Father Comes Home From The Wars (Parts 1, 2 and 3)

  • Our critic's rating:
    October 1, 2014
    Review by:
    Kathleen Campion

    Review by Kathleen Campion
    29 October 2014

    Something happens at the Public Theater in Father Comes Home from the Wars, that makes you feel the slaves on a plantation in the deep South at the dawn of the Civil War, are talking to you, directly to you, across time. Much of the language is distinctly modern, some of the nonverbal presentation, like the signature head-roll the substantial Tonye Patano gives us, feels like right now. But it is more than that.

    With a MacArthur “genius” grant, not to mention a Pulitzer for drama, and a Tony already in her crowded C.V., you wouldn’t expect playwright Suzan-Lori Parks to serve up anything ordinary. So, when you settle in to your red-velvet seat in the Anspacher Theater, be prepared for a layered script, a polished cast, and – mirabile dictu! — a genuinely fresh take on slavery’s shameful burden.

    First, there is the writer’s playfulness with language. She draws you in with clever phrasing – played for humor until you realize there’s nothing funny about it.

    “I have misplaced myself,” says one of the slaves, theorizing about what he might say if caught running away. He is entertaining his friends, and us. Your smile fades. You are taken unaware by the tiered meanings you might draw from a slave saying such a thing. On the one hand, he is "shuckin’ & jivin’"; on another, he shows us his – and likely every slave’s – internal conflict.

    Jenny Jules (Penny) and Jeremie Harris (Homer) break our hearts with their yearning. They have the audience in the palm of their hands.

    The trappings are all too familiar: the brutal master, the casual rape, the grim poverty, and the helplessness of the held. They are all there, crucial to the context, but tangential to the point. The meat of this story is in the slaves themselves, in their struggle. Are they complicit in their slavery? Do they have the courage to run, to rebel? If there is a boot on your throat what might be a noble path? And always, always lurking in the song lyrics and the short speeches, is the question “What do their decisions in 1863 dictate about now?”

    There is poetry slipped to us as well; perhaps a reminder of the rhythmic gifts African slaves never surrendered. As a small group of runaways waits for the cover of night, they keep checking the sky. In a gentle chant, they remind one another: Not dark enough to jet, not yet, not yet.

    The middle scene, just before the intermission, takes us to the wilderness of war. The white master is encamped with his loyal slave, Hero, (Sterling K. Brown) who has followed him to war on the promise of freedom in exchange for his service. There is a Union soldier, in the garb of a captain, in a rough cage as the scene begins. He is from a Yankee unit comprised of Negro soldiers.

    The strutting master (Ken Marks) chews a bit of the scenery playing the entitled white man. He frames his world view succinctly: “I’m grateful God made me white.” The Yankee (Louis Cancelmi) is his foil, but is not given much to do.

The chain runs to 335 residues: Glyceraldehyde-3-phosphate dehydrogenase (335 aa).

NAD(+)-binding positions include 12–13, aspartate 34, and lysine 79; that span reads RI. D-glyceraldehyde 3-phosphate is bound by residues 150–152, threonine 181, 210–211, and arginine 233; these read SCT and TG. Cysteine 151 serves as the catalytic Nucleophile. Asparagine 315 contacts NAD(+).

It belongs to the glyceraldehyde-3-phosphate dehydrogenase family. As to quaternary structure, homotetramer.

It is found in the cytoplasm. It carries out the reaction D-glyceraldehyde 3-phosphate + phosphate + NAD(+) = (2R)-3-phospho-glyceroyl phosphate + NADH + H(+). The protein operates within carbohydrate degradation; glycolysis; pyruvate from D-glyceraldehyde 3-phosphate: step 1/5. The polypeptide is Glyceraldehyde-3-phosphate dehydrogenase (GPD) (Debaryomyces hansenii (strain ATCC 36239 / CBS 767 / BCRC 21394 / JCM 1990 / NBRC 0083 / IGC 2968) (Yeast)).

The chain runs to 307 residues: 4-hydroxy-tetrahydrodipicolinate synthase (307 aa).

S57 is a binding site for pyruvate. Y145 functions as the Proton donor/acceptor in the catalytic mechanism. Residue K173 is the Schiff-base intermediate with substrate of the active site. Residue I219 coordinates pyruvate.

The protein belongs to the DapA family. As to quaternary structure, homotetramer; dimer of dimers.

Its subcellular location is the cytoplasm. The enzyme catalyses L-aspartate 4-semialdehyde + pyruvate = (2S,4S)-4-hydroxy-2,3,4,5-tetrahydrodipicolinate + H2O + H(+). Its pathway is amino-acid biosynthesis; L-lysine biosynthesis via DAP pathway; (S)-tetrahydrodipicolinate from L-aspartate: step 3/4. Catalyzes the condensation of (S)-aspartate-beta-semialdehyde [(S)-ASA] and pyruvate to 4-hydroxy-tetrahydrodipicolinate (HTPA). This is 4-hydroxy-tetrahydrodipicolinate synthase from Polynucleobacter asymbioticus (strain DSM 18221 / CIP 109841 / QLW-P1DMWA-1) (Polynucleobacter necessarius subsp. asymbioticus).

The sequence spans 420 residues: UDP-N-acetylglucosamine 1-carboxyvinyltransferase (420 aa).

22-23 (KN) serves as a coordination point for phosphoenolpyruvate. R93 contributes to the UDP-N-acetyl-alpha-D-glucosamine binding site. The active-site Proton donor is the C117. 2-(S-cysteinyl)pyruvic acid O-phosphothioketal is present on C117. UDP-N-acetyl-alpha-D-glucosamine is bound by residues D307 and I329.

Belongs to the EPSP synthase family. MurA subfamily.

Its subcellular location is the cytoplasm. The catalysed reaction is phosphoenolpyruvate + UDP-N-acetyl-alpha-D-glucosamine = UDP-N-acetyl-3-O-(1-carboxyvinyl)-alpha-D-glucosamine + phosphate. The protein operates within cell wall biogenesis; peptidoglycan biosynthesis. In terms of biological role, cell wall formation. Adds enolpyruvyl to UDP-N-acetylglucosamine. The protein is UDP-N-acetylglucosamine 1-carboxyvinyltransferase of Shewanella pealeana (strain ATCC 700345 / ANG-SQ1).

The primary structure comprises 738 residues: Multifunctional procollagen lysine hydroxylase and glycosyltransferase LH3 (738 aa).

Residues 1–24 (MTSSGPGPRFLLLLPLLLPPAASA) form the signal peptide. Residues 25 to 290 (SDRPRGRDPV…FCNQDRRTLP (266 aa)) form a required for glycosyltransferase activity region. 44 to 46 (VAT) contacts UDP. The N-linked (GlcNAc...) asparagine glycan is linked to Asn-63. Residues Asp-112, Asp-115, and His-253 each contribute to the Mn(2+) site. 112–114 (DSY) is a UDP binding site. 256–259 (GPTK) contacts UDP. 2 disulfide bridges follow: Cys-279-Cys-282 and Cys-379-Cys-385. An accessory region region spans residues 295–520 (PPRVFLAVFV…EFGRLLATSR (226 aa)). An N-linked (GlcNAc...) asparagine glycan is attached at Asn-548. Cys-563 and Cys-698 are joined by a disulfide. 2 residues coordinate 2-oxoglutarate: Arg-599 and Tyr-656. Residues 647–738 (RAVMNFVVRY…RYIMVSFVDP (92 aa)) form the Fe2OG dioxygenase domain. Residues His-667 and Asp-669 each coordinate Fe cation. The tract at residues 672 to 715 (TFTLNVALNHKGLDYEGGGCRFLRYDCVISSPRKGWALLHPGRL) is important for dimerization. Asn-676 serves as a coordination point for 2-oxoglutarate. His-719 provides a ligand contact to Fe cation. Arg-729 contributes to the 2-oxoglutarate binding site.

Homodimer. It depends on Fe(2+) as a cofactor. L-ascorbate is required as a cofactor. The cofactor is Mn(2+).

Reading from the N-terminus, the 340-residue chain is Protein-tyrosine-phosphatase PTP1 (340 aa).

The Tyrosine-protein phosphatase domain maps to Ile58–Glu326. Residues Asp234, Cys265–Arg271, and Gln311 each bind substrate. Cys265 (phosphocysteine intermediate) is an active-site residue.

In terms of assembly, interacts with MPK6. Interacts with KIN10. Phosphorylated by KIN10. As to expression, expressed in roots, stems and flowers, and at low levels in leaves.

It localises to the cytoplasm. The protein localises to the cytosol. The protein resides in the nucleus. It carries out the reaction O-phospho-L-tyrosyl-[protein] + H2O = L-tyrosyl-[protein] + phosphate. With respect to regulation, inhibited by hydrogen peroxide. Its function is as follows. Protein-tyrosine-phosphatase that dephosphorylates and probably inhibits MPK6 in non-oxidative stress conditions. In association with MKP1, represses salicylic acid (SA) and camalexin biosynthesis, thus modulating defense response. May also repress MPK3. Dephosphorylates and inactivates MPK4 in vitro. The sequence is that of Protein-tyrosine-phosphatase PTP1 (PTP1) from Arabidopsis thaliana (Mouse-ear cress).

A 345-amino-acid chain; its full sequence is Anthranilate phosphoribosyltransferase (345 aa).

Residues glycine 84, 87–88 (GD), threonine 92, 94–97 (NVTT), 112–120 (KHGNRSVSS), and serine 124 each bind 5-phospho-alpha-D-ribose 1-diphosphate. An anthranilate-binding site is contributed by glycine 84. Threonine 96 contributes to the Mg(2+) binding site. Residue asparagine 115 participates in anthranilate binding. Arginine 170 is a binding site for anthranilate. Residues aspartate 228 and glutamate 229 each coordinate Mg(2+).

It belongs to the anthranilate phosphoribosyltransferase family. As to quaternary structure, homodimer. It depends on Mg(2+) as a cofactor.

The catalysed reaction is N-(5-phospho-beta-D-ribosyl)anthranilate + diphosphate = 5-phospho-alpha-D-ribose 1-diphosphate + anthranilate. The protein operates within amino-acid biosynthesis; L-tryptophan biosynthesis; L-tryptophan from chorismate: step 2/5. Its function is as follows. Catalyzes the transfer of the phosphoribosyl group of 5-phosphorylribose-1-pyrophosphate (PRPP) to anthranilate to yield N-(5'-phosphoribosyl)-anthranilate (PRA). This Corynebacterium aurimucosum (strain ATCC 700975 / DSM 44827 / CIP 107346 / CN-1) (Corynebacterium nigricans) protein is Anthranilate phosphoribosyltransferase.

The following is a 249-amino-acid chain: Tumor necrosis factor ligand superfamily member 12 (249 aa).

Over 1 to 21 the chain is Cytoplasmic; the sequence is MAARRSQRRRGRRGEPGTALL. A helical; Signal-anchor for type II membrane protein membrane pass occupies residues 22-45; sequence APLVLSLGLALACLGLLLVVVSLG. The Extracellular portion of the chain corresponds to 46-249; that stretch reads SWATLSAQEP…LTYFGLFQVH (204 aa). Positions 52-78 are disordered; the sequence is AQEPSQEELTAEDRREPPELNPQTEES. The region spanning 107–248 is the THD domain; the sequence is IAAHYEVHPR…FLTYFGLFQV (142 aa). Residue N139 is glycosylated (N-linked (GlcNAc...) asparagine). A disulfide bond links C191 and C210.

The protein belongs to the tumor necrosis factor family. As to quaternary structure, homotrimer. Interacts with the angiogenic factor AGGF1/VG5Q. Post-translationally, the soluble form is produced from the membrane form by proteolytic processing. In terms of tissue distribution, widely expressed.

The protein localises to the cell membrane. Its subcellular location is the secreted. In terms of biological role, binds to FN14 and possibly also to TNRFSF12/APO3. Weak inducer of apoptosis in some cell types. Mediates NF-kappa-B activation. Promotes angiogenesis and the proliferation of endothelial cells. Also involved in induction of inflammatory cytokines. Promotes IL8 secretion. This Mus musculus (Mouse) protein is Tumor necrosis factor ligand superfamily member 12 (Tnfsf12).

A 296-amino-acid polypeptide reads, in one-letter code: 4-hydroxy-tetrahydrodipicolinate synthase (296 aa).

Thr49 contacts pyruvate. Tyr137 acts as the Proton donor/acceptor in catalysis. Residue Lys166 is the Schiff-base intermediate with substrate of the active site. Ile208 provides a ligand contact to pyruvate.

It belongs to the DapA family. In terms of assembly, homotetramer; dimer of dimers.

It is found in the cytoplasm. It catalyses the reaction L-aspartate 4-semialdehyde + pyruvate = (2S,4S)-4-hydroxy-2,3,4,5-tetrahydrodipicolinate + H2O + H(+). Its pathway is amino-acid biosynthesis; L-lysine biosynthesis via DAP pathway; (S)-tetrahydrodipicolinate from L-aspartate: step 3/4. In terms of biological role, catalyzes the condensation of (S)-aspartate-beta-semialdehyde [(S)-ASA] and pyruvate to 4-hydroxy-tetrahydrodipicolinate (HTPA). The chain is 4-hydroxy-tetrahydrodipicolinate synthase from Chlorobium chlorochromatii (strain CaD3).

And, “Hero” is, of course, anything but heroic. He gives his soul to his master. Even his dog is more self-possessed.

    A well-worn show business adage warns actors never to work with scene-stealing children or dogs. The canon is silent on actors working with actors playing dogs. Enter Odyssey Dog. In the play’s earlier action, he is the long-sought runaway – much discussed but unseen. Near the finish, Jacob Ming-Trent, tricked out in a fuzzy, doglike coat, scampers on stage and all over the stage. He’s gleeful with canine hysteria, jumping, panting, leg-lifting — We are enchanted. Like Albee’s Seascape lizards, he talks. Odyssey Dog, having found his master, is returning from war (and yes, Parks gets enormous mileage out of all the master/owner tropes). From his entrance to the close, he is Greek chorus cum giddy pup, upstaging all who come near.

    This play is very special.

    (Kathleen Campion)

    "By turns philosophical and playful, lyrical and earthy, Suzan-Lori Parks’s new play, 'Father Comes Home From the Wars (Parts 1, 2 & 3),' swoops, leaps, dives and soars across three endlessly stimulating hours, reimagining a turbulent turning point in American history through a cockeyed contemporary lens."
    Charles Isherwood for New York Times

    "Suzan-Lori Parks’ worthwhile and well-acted play...is an epic work that asks big questions."
    Joe Dziemianowicz for New York Daily News

    "Parks’ picaresque journey doesn’t always fulfill its ambitions, but it’s provocative and rich enough to make you curious about the next six parts."
    Elisabeth Vincentelli for New York Post

    "Suzan-Lori Parks may reach back to the ancient Greeks for references and structure, but her play, under the sensitive direction of Jo Bonney, delivers an in-the-moment gut punch."
    Robert Feldberg for The Record

    "Father Comes Home sings, in a language all its own, of the inextinguishable sorrow, indignation and spiritual resilience of America's history of human violation, and its contemporary legacy."
    David Rooney for Hollywood Reporter

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